Stop golden parachutes

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Stop golden parachutes

The government finally decided to take action against the long-standing practice of golden parachutes in public office. President Lee Myung-bak called such a practice threatening to the government’s pursuit of a fair society. It is indeed paradoxical for a government to speak of a fair society when special treatment and re-employment opportunities await senior bureaucrats once they step out of public office.

The sprawling savings bank scandal that disclosed dirty associations among high-level government officials underscored how corrupt connections between businesses and bureaucrats can end up hurting the public. We can hardly have high expectations for the government and corporate communities back room, shady dealings.

The government came up with a set of regulations to stamp out the practice of golden parachutes. In addition to re-employment restrictions, it added limitations to business activities against former government officials who find a job in the corporate sector.

Under the new rules, a senior government official is disallowed from accepting corporate deals involving his or her past government office for one year before and after governmental employment. It also toughened screening procedures on officials accepting jobs at law or accounting firms, as well as outside board directors and advisors in private companies.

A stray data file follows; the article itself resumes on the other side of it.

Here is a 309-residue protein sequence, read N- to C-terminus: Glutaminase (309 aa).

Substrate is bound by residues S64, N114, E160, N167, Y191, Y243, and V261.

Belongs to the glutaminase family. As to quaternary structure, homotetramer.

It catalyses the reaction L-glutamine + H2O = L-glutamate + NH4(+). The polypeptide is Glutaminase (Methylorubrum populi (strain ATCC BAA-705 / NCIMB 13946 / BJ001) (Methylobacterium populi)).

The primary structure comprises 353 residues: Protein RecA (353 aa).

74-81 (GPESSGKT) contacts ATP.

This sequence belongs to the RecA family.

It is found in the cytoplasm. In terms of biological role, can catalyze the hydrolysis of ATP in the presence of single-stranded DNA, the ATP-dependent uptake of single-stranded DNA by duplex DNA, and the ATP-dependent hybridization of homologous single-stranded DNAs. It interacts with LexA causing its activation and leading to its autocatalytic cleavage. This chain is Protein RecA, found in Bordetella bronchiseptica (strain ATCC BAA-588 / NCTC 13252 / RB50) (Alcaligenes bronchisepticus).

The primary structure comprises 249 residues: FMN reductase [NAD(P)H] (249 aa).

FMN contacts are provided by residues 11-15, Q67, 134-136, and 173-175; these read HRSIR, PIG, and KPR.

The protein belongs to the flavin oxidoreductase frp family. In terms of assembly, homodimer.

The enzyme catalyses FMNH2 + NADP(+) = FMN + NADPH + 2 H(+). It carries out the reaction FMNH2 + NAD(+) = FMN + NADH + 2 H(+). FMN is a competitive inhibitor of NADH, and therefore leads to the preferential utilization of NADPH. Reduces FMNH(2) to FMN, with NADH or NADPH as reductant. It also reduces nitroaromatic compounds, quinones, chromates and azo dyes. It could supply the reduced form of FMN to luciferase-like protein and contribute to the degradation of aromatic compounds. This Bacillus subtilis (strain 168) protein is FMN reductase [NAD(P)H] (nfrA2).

The aim is to prevent senior bureaucrats from turning into lobbyists immediately after joining a private company or a law firm. The toughened regulations will apply to 12 additional law firms and five accounting firms.

Officials at the Financial Supervisory Service subject to screening will be extended to fourth-grade level from current second-grade. The new rules appear to be hastily concocted amid the brewing controversy over the savings bank scandal, but nevertheless necessary.

Authorities must now supplement the regulations with punitive actions during the legalization process. They should toughen public ethics laws to penalize violators with a year prison sentence or a penalty of 10 million won ($9,284).

Public officials are free to choose their jobs after they leave office. But they must come to accept that golden parachutes are passe.

If they really thought about it, they would be able to come up with a number of other ways to make themselves useful in their post-government careers.

Their last public duty would be a contribution to a fairer society.
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